June 22, 1998
Volume 50, No. 34
Four history professors land travel grants for '98-'99 year
If Emory's history professors get any better, there may not be enough left to teach classes. Four history professors have received grants or fellowships to pursue academic projects during the 1998-99 year. The four professors are:
Michael Bellesiles. An associate professor, Bellesiles specializes in America's gun culture. He delivered a Great Teachers Lecture earlier this year on Samuel Colt and the early marketing of Colt's revolver. Bellesiles received a fellowship of $40,000 from the Stanford Humanities Center, where he will serve as senior fellow while working on a book about the origins of the gun culture in the United States.
Tom Chaffin. Chaffin, an adjunct professor who spent many years working as a professional journalist, served as director of the Emory Oral History Project until March and now acts as a consultant to the project. He has received an Andrew Mellon postdoctoral fellowship of $30,000 and will spend the academic year at The Huntington Library in San Marino, Calif. Chaffin will use the time to work on a biography of the 19th century statesman and explorer John Charles Frémont.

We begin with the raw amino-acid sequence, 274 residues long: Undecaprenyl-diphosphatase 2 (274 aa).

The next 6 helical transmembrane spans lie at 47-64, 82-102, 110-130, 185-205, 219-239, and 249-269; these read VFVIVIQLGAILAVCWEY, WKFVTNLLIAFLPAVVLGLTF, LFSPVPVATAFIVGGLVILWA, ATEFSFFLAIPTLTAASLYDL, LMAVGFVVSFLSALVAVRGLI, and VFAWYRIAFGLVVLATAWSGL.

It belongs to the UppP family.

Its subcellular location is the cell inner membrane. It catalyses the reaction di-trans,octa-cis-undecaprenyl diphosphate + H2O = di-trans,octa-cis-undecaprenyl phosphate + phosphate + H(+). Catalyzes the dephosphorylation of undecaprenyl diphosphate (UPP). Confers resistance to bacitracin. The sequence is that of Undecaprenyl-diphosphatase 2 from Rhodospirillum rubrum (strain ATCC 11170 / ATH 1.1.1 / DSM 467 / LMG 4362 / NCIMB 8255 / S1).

Margot Finn. An associate professor, Finn specializes in British studies and edits the quarterly Journal for British Studies. She received a $30,000 fellowship from the National Endowment for the Humanities to spend a year at the Newberry Library in Chicago. Finn will be working on a book project titled The Character of Credit: Social, Cultural and Legal Constructions of Debt in England, 1760-1914.
"It's a relief," Finn said of receiving her fellowship. "I'm looking forward to having time for concentrated research and writing on the project."
Susan Strocchia. Strocchia, an associate professor and associated faculty member with Italian studies and women's studies, specializes in Italian Renaissance history. She has received two grants, both for $27,130, from the National Humanities Center in Research Triangle Park, N.C., and from the American Council of Learned Societies. Strocchia will spend her year at the National Humanities Center working a book project titled Nuns and Nunneries in Renaissance Florence.
"It'll be a wonderful opportunity to get away, not only from the many demands of my work here, but also to meet new people who are working on similar projects," Strocchia said.